First, identify the problem

Bloomberg’s opinion piece “How to Solve the Plastic Crisis” caught my eye today. It’s worth reading in its entirety. What I like about this piece is that it first works to identify the problem and then offers possible solutions to that specific problem. Not feel-good, just practical.

Let’s break down the problem.

When: Per a 2015 study described in Science Magazine…

Who: …eight countries (China, Indonesia, Philippines, Vietnam, Sri Lanka, Thailand, Egypt, and Malaysia)…

What: …contribute an estimated 60+ percent of the plastic waste…

Where: …polluting the oceans.

What do those countries have in common? The majority of their people “lack access to garbage collection, modern landfills and incineration.” This is a possible why, which gives a starting point for a solution: “Improve regular old trash collection. A recent study by the Ocean Conservancy and the McKinsey Center for Business and Environment found that boosting trash collection rates to 80 percent in just five Asian countries — China, Indonesia, the Philippines, Thailand and Vietnam — could reduce ocean plastic waste by a whopping 23 percent over a decade.”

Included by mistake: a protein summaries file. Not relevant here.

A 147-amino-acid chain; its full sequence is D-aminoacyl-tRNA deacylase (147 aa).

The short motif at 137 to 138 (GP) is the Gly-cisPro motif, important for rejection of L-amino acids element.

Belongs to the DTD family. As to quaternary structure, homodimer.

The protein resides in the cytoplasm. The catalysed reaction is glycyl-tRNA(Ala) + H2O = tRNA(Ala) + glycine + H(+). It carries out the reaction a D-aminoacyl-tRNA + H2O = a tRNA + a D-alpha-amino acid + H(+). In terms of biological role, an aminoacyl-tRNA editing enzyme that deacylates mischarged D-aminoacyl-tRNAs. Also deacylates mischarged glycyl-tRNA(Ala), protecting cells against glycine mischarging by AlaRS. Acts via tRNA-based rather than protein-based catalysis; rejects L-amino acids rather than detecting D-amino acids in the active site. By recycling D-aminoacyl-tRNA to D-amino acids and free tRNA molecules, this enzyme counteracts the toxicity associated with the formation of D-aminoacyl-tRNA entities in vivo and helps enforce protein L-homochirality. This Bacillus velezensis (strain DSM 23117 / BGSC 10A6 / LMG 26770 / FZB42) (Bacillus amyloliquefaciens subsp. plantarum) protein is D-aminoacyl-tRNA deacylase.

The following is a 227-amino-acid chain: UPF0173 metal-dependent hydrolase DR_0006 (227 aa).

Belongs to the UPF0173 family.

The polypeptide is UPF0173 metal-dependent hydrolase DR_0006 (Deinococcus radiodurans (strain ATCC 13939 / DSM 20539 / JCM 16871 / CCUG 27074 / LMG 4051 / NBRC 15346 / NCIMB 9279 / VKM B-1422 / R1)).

What is probably not the answer? Banning free plastic bags (or, worse yet, straws!), even in these eight countries. Note China’s lack of success in that area (the link is also in the Bloomberg article). Certainly Kroger’s recent announcement that it would voluntarily ban plastic bags at their checkout counters in the U.S. by 2025 won’t make a lick of difference in solving the problem of oceanic plastic and may have a negative environmental impact. But, hey, they’ll feel good, right?

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